2 February 2007:

William Pfaff on Manifest Destiny

While Sam Harris and Richard Dawkins try to convince the general public that religion is destructive and delusional, William Pfaff writes about the one true American faith that fuels public religion. Americans do not believe in God far more than the people of other industrialized nations do because they're pious. Americans believe in God because they're convinced (if we can posit a mode stronger than faith) that God believes in them. It is a practical and utilitarian arrangement. That it is also utterly metaphysical is beside the point. Everything that happens in the human mind is equally material and equally metaphysical. There is no distinction between the two. My belief in the pleasure of spending a week or two in Paris is simply not different from in your belief (if it is your belief) in the joy of eternal reunion with your loved ones - who, let's hope, loved you back just as much - in an afterworld.

So, it's no surprise: we Americans think we're special. At the beginning of the Cold War, we adopted the Fascist horror of "Bolshevism," regarding it as a plague worse than any known to mankind. We were lucky: George F Kennan persuaded the establishment in Washington that patient containment would starve Communist regimes, as indeed it did, for the most part. Instead of going after the Soviet Union and China directly, we supported their tributaries' adversaries, as, most regrettably, in Vietnam. We supported brutal tyrants, so long as they were not men of the Left. Marxist-Leninism crumbled to dust, but our hands were lathered in pitch.

This week's indispensable reading is William Pfaff's "Manifest Destiny: A New Direction for America," in the current New York Review of Books, and it is an excellent test for determining whether your outlook is faith- or reality-based. One thing that all faiths unashamedly do is to claim that their revelations trump reality, which is why all the common sense in the world is no defense against ideology. If your outlook is reality-based, you are going to wonder why William Pfaff's is not a household name. (He has been one in our household for some time.) The heir of Kennan's caution, a caution driven largely by humility but also by frank self-interest, Mr Pfaff is (calmly) horrified by the swelling hubris that has engendered our Iraqi misadventure and that threatens a far deadlier misadventure in Iran. Behind the floods of high-minded hogwash with which Washington protests that it only wants to spread the good things in life, there beats, as Mr Pfaff quotes Joseph Schumpeter, "an aggressiveness ... expansion for the sake of expanding." Our imperial model is new, but it is imperial all the same, and it signals, to any clear-headed mind, complete disaster. All right - it also forebodes the soul-sucking disappointment that hung over the United Kingdom for several decades after World War II, the loss of imperial pride.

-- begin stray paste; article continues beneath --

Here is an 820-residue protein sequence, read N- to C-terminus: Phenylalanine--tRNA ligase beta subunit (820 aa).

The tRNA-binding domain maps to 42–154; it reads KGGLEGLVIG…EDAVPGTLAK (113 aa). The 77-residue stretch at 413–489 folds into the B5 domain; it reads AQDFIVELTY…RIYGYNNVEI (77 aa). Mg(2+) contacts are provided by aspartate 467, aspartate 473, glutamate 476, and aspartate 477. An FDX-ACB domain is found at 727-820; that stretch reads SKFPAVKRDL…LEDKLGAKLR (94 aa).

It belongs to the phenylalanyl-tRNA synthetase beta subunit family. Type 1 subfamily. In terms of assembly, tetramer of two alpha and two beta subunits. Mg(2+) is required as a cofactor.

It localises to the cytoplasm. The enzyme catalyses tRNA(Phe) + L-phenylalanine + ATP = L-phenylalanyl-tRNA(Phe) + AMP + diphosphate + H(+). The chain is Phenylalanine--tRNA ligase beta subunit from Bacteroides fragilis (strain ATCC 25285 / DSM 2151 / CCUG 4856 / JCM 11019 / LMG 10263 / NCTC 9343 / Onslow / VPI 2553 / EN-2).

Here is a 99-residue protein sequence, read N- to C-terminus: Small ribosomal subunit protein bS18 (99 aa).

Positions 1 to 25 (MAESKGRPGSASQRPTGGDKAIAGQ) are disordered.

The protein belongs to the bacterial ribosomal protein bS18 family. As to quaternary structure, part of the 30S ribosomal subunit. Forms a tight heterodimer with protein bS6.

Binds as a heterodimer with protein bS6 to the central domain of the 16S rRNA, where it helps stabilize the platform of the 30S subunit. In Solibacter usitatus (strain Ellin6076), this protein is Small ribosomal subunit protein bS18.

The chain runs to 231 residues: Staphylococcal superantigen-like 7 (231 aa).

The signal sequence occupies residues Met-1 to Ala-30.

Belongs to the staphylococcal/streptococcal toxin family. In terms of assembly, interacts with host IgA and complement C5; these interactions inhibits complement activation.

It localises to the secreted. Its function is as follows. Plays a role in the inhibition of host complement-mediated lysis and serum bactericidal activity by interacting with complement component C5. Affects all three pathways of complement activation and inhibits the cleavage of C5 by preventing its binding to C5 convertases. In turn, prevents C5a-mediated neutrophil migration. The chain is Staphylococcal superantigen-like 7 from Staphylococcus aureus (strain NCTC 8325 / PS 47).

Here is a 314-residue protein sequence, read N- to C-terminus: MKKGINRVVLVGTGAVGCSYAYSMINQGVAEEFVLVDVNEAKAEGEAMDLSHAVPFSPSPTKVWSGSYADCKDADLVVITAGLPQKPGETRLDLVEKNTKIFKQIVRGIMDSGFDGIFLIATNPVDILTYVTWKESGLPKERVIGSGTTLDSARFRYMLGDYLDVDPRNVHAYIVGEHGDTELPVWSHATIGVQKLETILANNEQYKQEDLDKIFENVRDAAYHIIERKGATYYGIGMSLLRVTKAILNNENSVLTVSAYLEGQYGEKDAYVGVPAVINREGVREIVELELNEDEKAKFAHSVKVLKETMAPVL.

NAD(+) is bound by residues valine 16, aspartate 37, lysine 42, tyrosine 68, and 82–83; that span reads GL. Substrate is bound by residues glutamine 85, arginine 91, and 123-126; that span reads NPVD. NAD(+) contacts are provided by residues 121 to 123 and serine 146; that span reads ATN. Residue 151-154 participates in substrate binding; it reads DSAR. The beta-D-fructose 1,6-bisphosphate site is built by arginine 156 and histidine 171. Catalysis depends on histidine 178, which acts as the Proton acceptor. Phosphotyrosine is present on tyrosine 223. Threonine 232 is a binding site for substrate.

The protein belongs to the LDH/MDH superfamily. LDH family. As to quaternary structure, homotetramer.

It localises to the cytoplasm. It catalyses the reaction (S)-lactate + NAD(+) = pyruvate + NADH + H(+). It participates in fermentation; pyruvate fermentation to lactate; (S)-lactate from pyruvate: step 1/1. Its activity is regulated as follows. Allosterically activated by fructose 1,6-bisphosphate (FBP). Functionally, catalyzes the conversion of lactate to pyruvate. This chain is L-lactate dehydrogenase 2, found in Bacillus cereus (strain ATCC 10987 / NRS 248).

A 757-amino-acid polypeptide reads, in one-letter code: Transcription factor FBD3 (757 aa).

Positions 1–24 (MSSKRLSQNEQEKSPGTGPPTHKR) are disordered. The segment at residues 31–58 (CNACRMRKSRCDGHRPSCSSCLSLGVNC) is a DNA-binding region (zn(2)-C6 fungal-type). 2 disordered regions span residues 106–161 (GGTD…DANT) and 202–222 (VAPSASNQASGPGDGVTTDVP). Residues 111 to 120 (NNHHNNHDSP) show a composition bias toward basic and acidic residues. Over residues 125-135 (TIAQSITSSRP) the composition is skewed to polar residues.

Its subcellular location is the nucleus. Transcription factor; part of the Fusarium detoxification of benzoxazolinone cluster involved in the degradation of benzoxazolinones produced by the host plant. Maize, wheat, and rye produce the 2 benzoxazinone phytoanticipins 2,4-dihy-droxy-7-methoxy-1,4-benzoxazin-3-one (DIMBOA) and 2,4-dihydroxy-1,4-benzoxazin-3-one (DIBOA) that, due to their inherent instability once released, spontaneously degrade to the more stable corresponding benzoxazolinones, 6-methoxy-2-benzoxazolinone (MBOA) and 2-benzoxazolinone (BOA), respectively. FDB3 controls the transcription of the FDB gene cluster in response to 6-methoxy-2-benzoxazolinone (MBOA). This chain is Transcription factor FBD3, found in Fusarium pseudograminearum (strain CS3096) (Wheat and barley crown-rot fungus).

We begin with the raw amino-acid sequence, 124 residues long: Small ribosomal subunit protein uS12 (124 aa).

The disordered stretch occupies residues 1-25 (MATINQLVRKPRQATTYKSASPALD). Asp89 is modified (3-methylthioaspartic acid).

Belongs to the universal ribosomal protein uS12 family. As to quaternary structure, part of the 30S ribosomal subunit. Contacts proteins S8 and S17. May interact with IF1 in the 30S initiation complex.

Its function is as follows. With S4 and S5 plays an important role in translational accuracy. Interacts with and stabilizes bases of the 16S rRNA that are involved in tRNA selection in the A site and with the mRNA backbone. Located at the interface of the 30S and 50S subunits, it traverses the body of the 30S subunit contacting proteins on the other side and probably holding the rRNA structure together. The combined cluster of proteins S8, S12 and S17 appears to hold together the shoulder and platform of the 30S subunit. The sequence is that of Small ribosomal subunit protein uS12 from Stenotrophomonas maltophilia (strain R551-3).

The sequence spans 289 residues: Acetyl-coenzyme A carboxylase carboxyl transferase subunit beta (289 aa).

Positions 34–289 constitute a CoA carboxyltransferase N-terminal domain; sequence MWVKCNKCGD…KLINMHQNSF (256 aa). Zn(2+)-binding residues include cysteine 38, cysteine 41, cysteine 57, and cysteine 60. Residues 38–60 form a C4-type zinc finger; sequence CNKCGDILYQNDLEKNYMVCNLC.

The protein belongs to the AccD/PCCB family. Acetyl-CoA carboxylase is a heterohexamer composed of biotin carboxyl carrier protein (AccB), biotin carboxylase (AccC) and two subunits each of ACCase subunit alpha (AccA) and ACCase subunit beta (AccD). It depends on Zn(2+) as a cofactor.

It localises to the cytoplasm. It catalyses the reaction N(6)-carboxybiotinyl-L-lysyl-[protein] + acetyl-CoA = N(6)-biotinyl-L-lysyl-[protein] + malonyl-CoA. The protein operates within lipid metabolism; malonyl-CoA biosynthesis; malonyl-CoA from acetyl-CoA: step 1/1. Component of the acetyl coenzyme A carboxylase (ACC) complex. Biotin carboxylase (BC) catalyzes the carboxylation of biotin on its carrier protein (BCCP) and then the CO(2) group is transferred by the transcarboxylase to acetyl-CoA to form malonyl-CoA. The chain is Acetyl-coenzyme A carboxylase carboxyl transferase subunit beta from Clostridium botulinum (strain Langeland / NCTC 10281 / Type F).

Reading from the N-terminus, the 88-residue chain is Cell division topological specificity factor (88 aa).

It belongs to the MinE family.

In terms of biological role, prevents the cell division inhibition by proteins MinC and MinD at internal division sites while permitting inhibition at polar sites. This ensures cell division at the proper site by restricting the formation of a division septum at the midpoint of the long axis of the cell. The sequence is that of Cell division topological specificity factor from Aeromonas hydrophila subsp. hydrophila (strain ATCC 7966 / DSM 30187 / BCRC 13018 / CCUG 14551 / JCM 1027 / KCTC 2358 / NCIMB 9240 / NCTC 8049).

As there is no part of Mr Pfaff's essay that is more worthy of quotation than any other, I've chosen what bloody-minded readers might take to be its weakest part, its "loser's tale" in Mr Pfaff's words. He recounts that he and Edmund Stillman, in the late Fifties,